The New Rules for Blondes: Highlights from a Fair-Haired Life
“. . . funny to readers who like raunchy blue humor . . .”
The message in Selena Coppock’s debut, The New Rules for Blondes, is simple: smart women should strive to be blondes . . . with hair a shade so bright that it will be “close to yellow.”
Why? Because blondes are “outspoken, fun, and opinionated . . . more funky, spunky, and playful” than women with darker or red hair.
Early on, Ms. Coppock differentiates a pale blonde from a bright blonde. She calls these blonde shades “ashy” and “brassy.” The Know Thyself chapter illustrates the difference with over two pages of questions on charts, but in the end she notes that there’s a bit of both in everyone.
“Most blondes are a bit brassy and a bit ashy simultaneously, and that combination makes for a good shade with depth and dimension. There’s a little bit of ashiness and a little bit of brassiness in each of us and we can call on either of these sides when the situation is appropriate.”
The questions are slanted to convince the reader to become a brassy blonde as soon as possible. Some questions are funny, others are just silly.
“You might be an ashy blonde if . . . your nickname is Ice Queen. You might be a brassy blonde if your nickname is Sunshine.” or
“You might an ashy blonde if you refer to a platter of vegetables and dip as ‘crudités.’ You might be a brassy blonde if you refer to a platter of vegetables and dip as a veggie platter or simply a step closer to my dream of drinking ranch dressing.”
According to the author, these 16 comparisons will immediately send the reader out to find a colorist. (Ms. Coppock says that a woman’s colorist is a blonde’s best friend—far more important than men or love.)
Such a move will enable the brassy blonde to live well—“well” in Ms. Coppock’s view seems to be to have raucous extravagant fun, to be the object of envy, and to collect blonde friends to develop a “blondetourage.”
The reader might sense a bit of bullying. Such a blondetourage is necessary because woman with darker hair are probably jealous. Blondes must befriend only each other . . . and men.
The book chapter titles and also the book’s title frequently mislead the reader, especially those that mention “rules.” Importantly, there is no distinction between old rules and new rules.
Several chapters are biographical—anecdotes of Ms. Coppock’s misadventures; others seem to be lists, e.g. five chapters alone on Blonde Maintenance or Crank Up the Pro-Blonde Anthems. In the Anthem chapter, Ms. Coppock lists popular songs that mention blondes because music is one of the author’s passions.
A few from the list: Bon Jovi’s “Bed of Roses.” In this beautiful ballad, JBJ sings, “Some blonde gave me nightmares. I think that she’s still in my bed.” Ms. Coppock’s comment, “Hell yeah, blonde shout-out and a song about blondes getting laid!”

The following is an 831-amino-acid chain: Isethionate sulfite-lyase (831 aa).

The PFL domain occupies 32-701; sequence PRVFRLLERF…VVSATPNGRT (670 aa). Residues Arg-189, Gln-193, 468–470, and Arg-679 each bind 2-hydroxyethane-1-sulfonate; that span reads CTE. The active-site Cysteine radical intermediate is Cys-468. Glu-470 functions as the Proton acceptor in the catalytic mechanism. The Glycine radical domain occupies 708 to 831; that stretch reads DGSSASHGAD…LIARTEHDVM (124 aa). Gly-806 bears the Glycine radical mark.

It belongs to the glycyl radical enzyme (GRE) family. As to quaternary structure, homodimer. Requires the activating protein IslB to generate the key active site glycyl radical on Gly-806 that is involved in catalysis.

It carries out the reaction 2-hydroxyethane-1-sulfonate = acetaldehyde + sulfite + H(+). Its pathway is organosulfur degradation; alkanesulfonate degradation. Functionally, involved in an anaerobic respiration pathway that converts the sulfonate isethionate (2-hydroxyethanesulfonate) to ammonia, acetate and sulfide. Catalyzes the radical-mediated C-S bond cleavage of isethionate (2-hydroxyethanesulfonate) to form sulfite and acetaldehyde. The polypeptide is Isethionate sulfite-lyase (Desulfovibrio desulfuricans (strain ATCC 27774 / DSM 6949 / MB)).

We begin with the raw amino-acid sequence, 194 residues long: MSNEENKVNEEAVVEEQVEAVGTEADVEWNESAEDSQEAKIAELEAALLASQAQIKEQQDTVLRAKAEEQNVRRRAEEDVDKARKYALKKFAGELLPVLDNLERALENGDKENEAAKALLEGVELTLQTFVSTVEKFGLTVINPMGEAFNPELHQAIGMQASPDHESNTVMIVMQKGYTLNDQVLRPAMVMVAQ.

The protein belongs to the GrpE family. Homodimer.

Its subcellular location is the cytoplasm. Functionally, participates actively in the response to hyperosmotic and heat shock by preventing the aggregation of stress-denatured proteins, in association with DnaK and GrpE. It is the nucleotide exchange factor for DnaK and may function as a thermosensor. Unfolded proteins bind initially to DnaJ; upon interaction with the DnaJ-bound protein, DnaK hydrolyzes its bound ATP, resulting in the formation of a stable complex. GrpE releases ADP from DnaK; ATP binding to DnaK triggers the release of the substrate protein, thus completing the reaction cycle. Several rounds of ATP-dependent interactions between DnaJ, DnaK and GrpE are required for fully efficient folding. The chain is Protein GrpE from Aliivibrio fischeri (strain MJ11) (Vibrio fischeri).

Also on the list:
“Anything by Madonna. Nobody is more of balls-out, brassy, no-bullshit blonde than the Detroit native with a British accent, Madonna Louise Ciccone, a.k.a. Madonna. . . .”
The author’s persona is a wild comedian driving without a seatbelt or ethics, yet she has some of a writer’s talents: careful word choice and timing, as if she’s just putting on airs as a stand up comedian on the page. While she certainly makes her case, often her point is repetitive. She loves and uses tough gutter vocabulary, choosing words of force, including profanity, obscenity, expletives, her own slang, and original combinations of all of these.
Ms. Coppock uses a range of literary devices that stretch poetic license, some times too far. Such word play often heightens an already ribald passage; other times it is alliteration just for fun. Writing in the first person, she is hell bent on her passions: her looks, her choices in life, and especially her nearly yellow hair. She craves the attention of others yet often mocks her admirers.
Another chapter with a misleading title: Channel Blonde Wisdom. (Is that a rule?) offers:
“This chapter is a useful gathering of million-dollar words that you can drop in conversation when necessary. If you should find yourself trapped in conversation at a cocktail party of dinner gathering with a smarmy jerk who is being patronizing and you can tell that he thinks that you’re just another ditzy blonde, drop one of these bad boys and watch what happens. I can guarantee that the know-it-all’s entire world will be turned upside down by the mere suggestion that you might be even remotely intelligent.”
In the Wisdom chapter, she suggests two choices: playing dumb at a gathering or playing cerebral by using a memorized list of “important” words to throw into conversation, thus impressing others with her brilliance while laughing at them all the time. What follows is a list of suggested words—and Ms. Coppock’s funny translations.
Rather than explaining new rules for blondes as the title suggests, the book might as well be called a collection of stand up a performances tied together. The question, “What about old blondes?” is never answered.
Ms. Coppock shoots opinions at her readers with an in-your-face attitude just like a brassy woman, blonde or not. Her voice may lead readers to suspect that she doesn’t give a hoot what readers think of her.
In spite of much vulgar comedy (e. g. a lengthy, detailed account of her having diarrhea), The New Rules for Blondes will be funny to readers who like raunchy blue humor or, in Ms. Coppock’s case, humor that is screaming yellow, brassy, and very very blonde.